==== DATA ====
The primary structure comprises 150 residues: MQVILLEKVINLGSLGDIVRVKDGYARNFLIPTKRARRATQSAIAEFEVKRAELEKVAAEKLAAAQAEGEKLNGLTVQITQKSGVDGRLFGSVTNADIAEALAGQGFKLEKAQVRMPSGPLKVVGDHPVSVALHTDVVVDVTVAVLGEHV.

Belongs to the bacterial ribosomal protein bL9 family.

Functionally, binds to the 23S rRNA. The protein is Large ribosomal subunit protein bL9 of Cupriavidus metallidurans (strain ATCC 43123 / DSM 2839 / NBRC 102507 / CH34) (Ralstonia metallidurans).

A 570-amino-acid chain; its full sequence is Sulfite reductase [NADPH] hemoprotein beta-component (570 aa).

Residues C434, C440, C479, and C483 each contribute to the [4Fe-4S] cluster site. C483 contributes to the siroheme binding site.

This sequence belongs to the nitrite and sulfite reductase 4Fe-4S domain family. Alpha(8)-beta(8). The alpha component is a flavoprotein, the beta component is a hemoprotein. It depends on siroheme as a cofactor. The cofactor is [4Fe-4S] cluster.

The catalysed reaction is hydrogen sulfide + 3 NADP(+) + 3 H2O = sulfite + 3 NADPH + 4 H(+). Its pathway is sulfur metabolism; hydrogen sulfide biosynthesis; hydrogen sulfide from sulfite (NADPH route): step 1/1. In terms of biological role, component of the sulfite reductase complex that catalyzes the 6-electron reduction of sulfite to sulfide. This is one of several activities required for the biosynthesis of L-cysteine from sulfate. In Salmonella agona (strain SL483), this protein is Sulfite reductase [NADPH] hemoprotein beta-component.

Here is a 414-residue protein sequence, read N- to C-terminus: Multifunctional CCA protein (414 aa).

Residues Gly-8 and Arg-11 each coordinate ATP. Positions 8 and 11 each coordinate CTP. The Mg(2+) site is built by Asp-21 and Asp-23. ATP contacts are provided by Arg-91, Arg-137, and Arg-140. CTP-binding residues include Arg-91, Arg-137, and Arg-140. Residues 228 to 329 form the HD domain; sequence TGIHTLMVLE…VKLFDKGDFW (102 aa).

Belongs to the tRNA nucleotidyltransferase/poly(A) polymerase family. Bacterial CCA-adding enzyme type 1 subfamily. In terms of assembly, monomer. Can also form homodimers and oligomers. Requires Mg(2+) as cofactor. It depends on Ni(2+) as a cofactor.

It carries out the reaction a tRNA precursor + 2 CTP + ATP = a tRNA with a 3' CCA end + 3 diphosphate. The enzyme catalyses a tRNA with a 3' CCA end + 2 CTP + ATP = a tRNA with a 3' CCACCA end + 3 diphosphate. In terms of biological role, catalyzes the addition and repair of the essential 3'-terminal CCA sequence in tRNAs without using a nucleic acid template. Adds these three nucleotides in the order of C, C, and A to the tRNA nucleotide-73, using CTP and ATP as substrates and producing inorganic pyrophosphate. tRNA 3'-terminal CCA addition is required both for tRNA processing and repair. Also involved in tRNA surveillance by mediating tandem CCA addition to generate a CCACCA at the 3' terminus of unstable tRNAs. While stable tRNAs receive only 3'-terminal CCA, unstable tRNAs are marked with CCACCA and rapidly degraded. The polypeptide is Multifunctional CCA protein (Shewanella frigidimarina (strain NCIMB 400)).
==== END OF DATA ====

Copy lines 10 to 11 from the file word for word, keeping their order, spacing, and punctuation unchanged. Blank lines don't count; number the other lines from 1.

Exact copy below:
Belongs to the tRNA nucleotidyltransferase/poly(A) polymerase family. Bacterial CCA-adding enzyme type 1 subfamily. In terms of assembly, monomer. Can also form homodimers and oligomers. Requires Mg(2+) as cofactor. It depends on Ni(2+) as a cofactor.

It carries out the reaction a tRNA precursor + 2 CTP + ATP = a tRNA with a 3' CCA end + 3 diphosphate. The enzyme catalyses a tRNA with a 3' CCA end + 2 CTP + ATP = a tRNA with a 3' CCACCA end + 3 diphosphate. In terms of biological role, catalyzes the addition and repair of the essential 3'-terminal CCA sequence in tRNAs without using a nucleic acid template. Adds these three nucleotides in the order of C, C, and A to the tRNA nucleotide-73, using CTP and ATP as substrates and producing inorganic pyrophosphate. tRNA 3'-terminal CCA addition is required both for tRNA processing and repair. Also involved in tRNA surveillance by mediating tandem CCA addition to generate a CCACCA at the 3' terminus of unstable tRNAs. While stable tRNAs receive only 3'-terminal CCA, unstable tRNAs are marked with CCACCA and rapidly degraded. The polypeptide is Multifunctional CCA protein (Shewanella frigidimarina (strain NCIMB 400)).